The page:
Com. v. Burke

CourtAppeals Court of Massachusetts
Writing for the CourtBefore HALE; ROSE
Citation383 N.E.2d 76,6 Mass.App.Ct. 697
PartiesCOMMONWEALTH v. Richard F. BURKE.
Decision Date27 November 1978

Page 76

383 N.E.2d 76
6 Mass.App.Ct. 697
COMMONWEALTH

v.
Richard F. BURKE.
Appeals Court of Massachusetts, Norfolk.
Argued Oct. 10, 1978.
Decided Nov. 27, 1978.

Page 77

Eugene F. Sullivan, Sr., Boston (Eugene F. Sullivan, Jr., Boston, with him), for defendant.

Charles J. Hely, Asst. Dist. Atty., for the Commonwealth.

Before HALE, C. J., and ROSE and ARMSTRONG, JJ.

ROSE, Justice.

The defendant was tried by a jury in the Superior Court on seven indictments, and convicted on five: [6 Mass.App.Ct. 698] motor vehicle homicide, operating a motor vehicle negligently so as to endanger the lives and safety of the public, two charges of leaving the scene after causing personal injury, and leaving the scene after causing property damage. He was found not guilty on two indictments: operating a motor vehicle while under the influence of intoxicating liquor, and operating under the influence and thereby causing death. The indictments were based on the events of an accident which occurred on October 26, 1976, at approximately 7:30 P.M., on Route 126 in Bellingham, involving the defendant's tractor-trailer. As a result of the accident, a four-year-old child was killed and her father seriously injured.

The case is before us on the defendant's substitute bill of exceptions. The defendant argues (1) that G.L. c. 90, § 24G, inserted by St.1976, c. 227, is unconstitutionally vague since it does not sufficiently designate the conduct proscribed; (2) that the trial judge's charge to the jury on ordinary negligence rather than wanton or reckless conduct was erroneous; (3) that the trial judge erred in denying the defendant's motion to suppress statements made by the defendant to police officers; (4) that the trial judge erred in denying the defendant's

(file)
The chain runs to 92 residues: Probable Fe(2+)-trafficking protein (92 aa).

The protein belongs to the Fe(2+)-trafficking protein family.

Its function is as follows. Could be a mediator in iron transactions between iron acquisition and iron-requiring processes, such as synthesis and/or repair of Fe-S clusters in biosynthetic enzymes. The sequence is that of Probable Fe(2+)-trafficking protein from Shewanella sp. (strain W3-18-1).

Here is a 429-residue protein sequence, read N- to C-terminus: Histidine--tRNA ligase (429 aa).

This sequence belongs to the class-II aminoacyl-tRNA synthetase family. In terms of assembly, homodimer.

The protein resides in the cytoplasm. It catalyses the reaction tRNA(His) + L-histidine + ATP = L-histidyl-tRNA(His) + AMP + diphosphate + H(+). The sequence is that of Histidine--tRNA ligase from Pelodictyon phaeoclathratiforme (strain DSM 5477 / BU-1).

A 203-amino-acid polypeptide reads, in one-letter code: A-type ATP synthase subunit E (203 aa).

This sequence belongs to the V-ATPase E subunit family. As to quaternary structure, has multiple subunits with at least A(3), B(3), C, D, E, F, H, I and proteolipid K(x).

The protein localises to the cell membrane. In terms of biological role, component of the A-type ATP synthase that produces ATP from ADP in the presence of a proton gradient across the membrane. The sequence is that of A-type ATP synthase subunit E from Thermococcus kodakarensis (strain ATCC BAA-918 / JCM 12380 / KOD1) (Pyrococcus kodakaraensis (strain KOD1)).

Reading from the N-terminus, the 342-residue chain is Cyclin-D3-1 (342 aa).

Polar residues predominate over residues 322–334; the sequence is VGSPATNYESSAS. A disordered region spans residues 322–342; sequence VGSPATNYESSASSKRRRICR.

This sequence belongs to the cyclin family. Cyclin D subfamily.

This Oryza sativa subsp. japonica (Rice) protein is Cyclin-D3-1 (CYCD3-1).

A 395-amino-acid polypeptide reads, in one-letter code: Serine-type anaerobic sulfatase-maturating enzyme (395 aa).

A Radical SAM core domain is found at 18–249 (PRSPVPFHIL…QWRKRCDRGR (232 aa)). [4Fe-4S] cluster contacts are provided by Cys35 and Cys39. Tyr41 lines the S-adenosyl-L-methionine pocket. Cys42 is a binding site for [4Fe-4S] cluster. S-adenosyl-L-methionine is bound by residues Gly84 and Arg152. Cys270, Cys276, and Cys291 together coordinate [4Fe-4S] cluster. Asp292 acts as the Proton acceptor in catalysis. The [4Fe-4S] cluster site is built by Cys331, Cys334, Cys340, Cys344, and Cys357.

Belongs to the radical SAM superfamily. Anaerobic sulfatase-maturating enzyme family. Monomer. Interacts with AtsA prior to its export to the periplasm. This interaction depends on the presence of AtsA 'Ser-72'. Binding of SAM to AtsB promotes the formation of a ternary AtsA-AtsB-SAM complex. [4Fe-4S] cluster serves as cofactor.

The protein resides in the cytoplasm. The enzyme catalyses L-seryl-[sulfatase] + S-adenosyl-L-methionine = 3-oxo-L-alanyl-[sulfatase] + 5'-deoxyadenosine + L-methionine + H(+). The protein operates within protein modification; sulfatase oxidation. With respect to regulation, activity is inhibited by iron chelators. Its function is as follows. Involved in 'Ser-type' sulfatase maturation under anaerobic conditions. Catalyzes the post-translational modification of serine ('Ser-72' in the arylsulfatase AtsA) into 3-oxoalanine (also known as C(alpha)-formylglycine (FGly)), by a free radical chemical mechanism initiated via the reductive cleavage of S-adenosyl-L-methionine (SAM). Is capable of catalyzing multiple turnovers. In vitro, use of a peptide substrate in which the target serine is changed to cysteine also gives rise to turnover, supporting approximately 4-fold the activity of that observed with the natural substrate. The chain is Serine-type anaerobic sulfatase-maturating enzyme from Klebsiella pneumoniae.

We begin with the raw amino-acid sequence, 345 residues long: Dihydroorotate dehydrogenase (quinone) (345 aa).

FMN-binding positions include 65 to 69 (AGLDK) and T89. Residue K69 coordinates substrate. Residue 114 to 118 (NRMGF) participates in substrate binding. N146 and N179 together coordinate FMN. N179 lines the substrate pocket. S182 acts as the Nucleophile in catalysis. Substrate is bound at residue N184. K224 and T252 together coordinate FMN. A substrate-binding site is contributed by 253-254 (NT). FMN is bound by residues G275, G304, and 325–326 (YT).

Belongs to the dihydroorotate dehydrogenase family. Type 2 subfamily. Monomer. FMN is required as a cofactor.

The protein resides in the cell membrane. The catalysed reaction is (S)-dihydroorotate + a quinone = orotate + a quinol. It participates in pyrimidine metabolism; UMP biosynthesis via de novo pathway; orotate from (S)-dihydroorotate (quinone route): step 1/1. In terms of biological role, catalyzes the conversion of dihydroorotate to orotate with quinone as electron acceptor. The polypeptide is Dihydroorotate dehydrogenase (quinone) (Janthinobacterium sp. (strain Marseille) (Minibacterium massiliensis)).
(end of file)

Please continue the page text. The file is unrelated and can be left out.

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motion to dismiss the indictments on the ground that the nolle prosequi of complaints in the District Court by the district attorney after indictments were returned by the grand jury was an abuse of the district attorney's discretion; and (5) that the trial judge erred in allowing an object not admitted in evidence to remain in the presence of the jury until the last day of trial. We find that none of the defendant's contentions warrants reversal of his convictions.

1. We turn first to the defendant's contention that G.L. c. 90, § 24G, under which he was convicted of the negligent operation of a motor vehicle resulting in death, is unconstitutionally vague. 1